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Ever since the French Minister of Health tweeted back in March 2020 that nonsteroidal anti-inflammatory drugs (NSAIDs) might increase the risk of COVID-19 infection, questions have lingered about the safety of these medications during the pandemic.

But new research published in the journal Arthritis & Rheumatology found no relationship between NSAID use and either susceptibility to COVID-19 infection or death among a large group of osteoarthritis patients. People with osteoarthritis frequently use nonsteroidal anti-inflammatory drugs — such as  ibuprofen (Advil, Motrin IB) and naproxen (Aleve) — to reduce pain and inflammation from the condition.

It all started when a brief report published in the Lancet on March 11 pointed out that NSAIDs can raise levels of the ACE2 enzyme. Because SARS-CoV-2, the virus that causes COVID-19, enters human cells through the ACE2 receptor, the authors expressed concern that taking NSAIDs may make it easier for the coronavirus to infect cells. That report presumably triggered the French tweet.

The authors of the more recent study accessed a large U.K. dataset of adult osteoarthritis patients in primary care settings, then compared 13,202 individuals who had been prescribed NSAIDs to 12,457 who were prescribed acetaminophen (Tylenol) plus codeine or acetaminophen plus dihydrocodeine. Codeine and dihydrocodeine are both opiates. Acetaminophen is a pain reliever but not an NSAID. The researchers followed the patients over the course of a few months (from January through July 2020) to track how many people in each group had a confirmed case of COVID-19 or died from any cause.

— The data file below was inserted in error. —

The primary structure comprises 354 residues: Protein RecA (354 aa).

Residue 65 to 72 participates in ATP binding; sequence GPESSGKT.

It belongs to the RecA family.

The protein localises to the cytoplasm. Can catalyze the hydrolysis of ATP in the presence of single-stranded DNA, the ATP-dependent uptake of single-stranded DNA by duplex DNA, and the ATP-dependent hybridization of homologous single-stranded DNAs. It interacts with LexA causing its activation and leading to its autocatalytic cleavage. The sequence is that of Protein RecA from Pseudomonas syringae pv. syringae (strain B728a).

In the final analysis, the researchers found no meaningful difference between the groups when it came to susceptibility to COVID-19 or mortality. The authors noted that this is important given that many people with osteoarthritis who take NSAIDS may be considered at higher risk for coronavirus complications because of their age or other underlying health issues.

A perspective article in Healio Rheumatology notes that the study doesn’t give any insight into the risk of COVID-19 and COVID-19 mortality in patients with rheumatic diseases other than osteoarthritis, such as rheumatoid arthritis. It also didn’t look at dosages or different types of NSAIDs.

Still, the findings are “reassuring,” writes nurse practitioner Nicholas Manwaring, MSN, APRN, FNP-C, in the Healio perspective. “At least up to this point — the research supports the notion that NSAID use does not contribute to the COVID-19 related risks that have previously been well established,” he wrote.

The study authors noted that more research is needed to “investigate whether the use of NSAIDs is associated with adverse outcomes from COVID-19 in those with confirmed SARS-CoV-2 infection and whether risks differ by type and dose of NSAID.”

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Chandan JS, et al.Nonsteroidal anti‐inflammatory drugs and susceptibility to COVID‐19. Arthritis & Rheumatology. November 13, 2020. doi:

Fang L., et al. Are patients with hypertension and diabetes mellitus at increased risk for COVID-19 infection? The Lancet. March 11, 2020. doi: S2213-2600(20)30116-8.

Laday, J. NSAIDs not linked to increased COVID-19, mortality risk in OA. Healio Rheumatology. December 1, 2020.